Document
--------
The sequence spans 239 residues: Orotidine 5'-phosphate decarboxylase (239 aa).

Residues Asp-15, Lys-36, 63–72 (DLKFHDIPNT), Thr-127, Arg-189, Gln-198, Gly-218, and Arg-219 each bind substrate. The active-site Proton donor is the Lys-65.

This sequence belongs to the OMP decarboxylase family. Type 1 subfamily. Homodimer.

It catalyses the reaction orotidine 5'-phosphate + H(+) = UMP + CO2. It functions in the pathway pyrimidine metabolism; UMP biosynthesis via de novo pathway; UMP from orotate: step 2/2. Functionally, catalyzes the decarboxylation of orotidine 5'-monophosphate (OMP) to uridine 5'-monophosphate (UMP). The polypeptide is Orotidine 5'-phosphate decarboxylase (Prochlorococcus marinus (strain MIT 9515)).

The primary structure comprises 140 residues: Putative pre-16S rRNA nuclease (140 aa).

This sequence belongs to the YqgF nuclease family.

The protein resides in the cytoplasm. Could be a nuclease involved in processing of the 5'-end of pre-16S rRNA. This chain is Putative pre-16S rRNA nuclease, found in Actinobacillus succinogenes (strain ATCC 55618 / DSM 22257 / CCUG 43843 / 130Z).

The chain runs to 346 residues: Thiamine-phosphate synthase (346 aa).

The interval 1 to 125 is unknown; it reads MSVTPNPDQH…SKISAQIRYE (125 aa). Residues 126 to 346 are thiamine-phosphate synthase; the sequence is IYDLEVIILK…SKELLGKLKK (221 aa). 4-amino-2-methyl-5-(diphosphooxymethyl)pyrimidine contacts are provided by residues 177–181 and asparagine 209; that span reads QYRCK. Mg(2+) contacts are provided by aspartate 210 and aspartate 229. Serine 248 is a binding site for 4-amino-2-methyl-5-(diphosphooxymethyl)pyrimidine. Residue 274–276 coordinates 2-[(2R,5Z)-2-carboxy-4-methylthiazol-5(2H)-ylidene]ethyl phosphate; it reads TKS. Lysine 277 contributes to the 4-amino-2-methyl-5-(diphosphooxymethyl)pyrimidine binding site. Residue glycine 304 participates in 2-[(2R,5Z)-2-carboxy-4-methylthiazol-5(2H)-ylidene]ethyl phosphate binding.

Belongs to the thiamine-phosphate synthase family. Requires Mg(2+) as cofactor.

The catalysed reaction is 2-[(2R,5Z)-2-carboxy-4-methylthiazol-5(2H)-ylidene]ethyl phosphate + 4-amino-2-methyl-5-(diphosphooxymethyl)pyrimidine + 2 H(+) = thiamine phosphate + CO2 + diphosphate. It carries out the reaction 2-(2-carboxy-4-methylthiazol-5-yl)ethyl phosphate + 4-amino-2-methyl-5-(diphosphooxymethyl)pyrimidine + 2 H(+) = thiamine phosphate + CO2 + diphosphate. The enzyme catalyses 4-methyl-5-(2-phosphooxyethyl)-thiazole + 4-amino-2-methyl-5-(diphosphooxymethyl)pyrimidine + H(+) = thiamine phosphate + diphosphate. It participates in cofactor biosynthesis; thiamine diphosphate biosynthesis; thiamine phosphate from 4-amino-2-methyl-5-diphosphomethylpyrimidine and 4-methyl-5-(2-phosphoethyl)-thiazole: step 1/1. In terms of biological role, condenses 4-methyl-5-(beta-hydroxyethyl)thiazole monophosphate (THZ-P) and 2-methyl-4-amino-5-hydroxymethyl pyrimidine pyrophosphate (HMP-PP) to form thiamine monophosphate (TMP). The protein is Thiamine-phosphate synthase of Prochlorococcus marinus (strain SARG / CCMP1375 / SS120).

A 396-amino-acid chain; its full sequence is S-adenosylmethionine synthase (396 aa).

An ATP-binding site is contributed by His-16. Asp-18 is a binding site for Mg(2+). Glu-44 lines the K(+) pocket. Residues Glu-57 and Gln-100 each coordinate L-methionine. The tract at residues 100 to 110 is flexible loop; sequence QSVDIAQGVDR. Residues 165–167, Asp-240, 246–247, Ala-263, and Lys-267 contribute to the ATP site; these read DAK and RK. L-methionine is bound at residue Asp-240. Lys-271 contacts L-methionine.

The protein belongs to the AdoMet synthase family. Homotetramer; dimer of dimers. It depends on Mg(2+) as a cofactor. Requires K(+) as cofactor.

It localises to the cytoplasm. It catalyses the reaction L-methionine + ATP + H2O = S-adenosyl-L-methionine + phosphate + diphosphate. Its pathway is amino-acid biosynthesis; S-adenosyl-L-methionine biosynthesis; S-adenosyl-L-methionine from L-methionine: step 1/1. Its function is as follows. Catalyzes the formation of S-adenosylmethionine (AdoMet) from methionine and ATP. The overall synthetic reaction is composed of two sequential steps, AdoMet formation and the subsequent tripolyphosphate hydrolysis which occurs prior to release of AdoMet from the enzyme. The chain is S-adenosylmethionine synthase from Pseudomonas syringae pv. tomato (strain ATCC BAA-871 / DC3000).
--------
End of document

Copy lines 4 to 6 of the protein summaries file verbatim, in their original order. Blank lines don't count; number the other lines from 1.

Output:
It catalyses the reaction orotidine 5'-phosphate + H(+) = UMP + CO2. It functions in the pathway pyrimidine metabolism; UMP biosynthesis via de novo pathway; UMP from orotate: step 2/2. Functionally, catalyzes the decarboxylation of orotidine 5'-monophosphate (OMP) to uridine 5'-monophosphate (UMP). The polypeptide is Orotidine 5'-phosphate decarboxylase (Prochlorococcus marinus (strain MIT 9515)).

The primary structure comprises 140 residues: Putative pre-16S rRNA nuclease (140 aa).

This sequence belongs to the YqgF nuclease family.